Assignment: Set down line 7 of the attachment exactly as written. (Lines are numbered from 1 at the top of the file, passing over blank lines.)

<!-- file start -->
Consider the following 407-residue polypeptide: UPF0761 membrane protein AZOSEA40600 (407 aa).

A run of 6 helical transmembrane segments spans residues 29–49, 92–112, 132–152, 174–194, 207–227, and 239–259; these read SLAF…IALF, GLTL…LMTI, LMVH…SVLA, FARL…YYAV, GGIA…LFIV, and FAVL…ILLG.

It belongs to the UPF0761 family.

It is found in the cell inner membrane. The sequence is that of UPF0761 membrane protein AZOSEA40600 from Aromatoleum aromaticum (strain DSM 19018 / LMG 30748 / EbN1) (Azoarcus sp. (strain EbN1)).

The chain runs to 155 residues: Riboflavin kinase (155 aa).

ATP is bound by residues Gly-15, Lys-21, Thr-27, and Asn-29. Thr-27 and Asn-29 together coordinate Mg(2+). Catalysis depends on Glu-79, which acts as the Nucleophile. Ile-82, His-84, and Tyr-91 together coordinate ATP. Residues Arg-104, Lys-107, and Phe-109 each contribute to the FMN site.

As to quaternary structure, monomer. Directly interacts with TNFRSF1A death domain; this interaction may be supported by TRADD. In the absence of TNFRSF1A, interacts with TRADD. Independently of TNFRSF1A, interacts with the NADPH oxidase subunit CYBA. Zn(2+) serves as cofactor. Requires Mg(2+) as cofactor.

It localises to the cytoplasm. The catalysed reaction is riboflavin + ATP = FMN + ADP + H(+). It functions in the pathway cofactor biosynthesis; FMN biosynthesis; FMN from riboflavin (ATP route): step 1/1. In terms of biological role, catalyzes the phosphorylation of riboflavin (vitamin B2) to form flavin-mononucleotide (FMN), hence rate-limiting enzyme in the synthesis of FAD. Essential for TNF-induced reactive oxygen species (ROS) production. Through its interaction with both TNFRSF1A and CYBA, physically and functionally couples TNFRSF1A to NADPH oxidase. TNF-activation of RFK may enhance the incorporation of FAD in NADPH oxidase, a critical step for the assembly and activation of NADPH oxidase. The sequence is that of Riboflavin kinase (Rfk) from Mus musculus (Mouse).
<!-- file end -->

As to quaternary structure, monomer. Directly interacts with TNFRSF1A death domain; this interaction may be supported by TRADD. In the absence of TNFRSF1A, interacts with TRADD. Independently of TNFRSF1A, interacts with the NADPH oxidase subunit CYBA. Zn(2+) serves as cofactor. Requires Mg(2+) as cofactor.